Randomised crossover study of the Flutter device and the active cycle of breathing technique in non-cystic fibrosis bronchiectasis
- Correspondence to:
Dr C S Thompson, Department of Medicine, Frenchay Hospital, North Bristol NHS Trust, Bristol BS16 1LE, UK;
- Accepted 30 November 2001
- Revised 12 November 2001
AUTHOR:e-mail address please Background: Airway clearance techniques are an important part of the routine care of patients with bronchiectasis. The use of the Flutter, a hand held pipe-like device causing oscillating positive expiratory pressure within the airways, has been proposed as an alternative to more conventional airway clearance techniques.
Methods: A randomised crossover study was performed in 17 stable patients with non-cystic fibrosis bronchiectasis at home, in which 4 weeks of daily active cycle of breathing technique (ACBT) were compared with 4 weeks of daily physiotherapy with the Flutter device.
Results: No significant differences between the two techniques were found. Median weekly sputum weights were similar with a median treatment difference of 7.64 g (p=0.77) and there was no evidence of treatment order or order interaction effects (p=0.70). Health status (Chronic Respiratory Disease Questionnaire) and ventilatory function did not change significantly during either treatment period. There was no significant change in peak expiratory flow rate or in breathlessness (Borg score) after individual physiotherapy sessions with either technique. A questionnaire indicated subjectively that patients preferred the Flutter (11/17) to ACBT for routine use.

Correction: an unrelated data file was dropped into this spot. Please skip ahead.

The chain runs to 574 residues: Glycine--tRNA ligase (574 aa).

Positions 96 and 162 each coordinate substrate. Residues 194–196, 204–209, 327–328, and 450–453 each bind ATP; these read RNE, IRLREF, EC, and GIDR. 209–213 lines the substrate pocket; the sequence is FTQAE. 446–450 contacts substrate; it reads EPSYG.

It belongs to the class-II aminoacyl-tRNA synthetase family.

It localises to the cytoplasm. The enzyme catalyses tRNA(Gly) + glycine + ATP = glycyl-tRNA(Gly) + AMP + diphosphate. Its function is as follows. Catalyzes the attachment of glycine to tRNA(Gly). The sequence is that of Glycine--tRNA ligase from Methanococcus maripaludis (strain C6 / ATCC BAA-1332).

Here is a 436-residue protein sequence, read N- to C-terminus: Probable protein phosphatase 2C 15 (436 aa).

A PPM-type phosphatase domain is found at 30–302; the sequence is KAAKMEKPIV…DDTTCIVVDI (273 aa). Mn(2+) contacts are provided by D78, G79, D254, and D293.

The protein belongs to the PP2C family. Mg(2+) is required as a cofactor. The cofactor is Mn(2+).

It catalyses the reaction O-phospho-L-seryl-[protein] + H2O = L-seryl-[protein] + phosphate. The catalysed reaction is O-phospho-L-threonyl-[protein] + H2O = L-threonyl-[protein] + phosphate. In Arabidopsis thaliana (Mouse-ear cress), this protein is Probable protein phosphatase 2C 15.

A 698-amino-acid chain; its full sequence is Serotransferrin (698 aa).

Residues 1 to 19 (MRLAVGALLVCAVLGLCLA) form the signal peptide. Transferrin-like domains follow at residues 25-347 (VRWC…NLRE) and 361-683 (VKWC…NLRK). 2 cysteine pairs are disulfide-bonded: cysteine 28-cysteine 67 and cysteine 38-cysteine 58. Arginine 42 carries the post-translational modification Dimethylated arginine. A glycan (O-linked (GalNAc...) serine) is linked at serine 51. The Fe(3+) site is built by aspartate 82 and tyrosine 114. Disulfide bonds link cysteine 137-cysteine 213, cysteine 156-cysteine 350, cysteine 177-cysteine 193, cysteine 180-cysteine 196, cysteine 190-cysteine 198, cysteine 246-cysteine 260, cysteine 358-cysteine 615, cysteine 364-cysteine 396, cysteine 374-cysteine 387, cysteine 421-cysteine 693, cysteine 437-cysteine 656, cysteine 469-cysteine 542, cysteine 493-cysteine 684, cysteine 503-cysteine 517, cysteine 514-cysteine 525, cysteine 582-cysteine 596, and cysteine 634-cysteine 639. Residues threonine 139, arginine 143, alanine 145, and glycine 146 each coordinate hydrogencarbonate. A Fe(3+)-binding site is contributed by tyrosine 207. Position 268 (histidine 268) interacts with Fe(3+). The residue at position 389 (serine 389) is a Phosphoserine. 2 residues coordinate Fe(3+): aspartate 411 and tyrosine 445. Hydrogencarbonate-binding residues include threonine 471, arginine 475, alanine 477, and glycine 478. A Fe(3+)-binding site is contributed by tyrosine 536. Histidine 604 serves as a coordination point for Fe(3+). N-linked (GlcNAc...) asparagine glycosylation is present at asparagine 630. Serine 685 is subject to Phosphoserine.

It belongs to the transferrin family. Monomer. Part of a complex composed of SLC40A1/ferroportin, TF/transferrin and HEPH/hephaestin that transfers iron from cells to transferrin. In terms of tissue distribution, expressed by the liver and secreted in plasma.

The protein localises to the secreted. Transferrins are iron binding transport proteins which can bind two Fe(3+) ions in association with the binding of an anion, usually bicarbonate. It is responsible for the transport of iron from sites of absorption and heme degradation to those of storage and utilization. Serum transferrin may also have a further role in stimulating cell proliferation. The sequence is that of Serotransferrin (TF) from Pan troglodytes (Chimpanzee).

Conclusions: Daily use of the Flutter device in the home is as effective as ACBT in patients with non-cystic fibrosis bronchiectasis and has a high level of patient acceptability.
Airway clearance techniques such as chest physiotherapy remain an important part of treatment in bronchiectasis, together with prompt antibiotic treatment for infective exacerbations. Interest has been generated in the Flutter device (Varioraw SARL, Scandipharm Inc, Birmingham, Alabama, USA), an alternative to more conventional techniques, which has been tried in a number of respiratory diseases with chronic sputum production including cystic fibrosis (CF),1–6 chronic obstructive pulmonary disease (COPD),7–9 asthma,10,11 and diffuse panbronchiolitis.12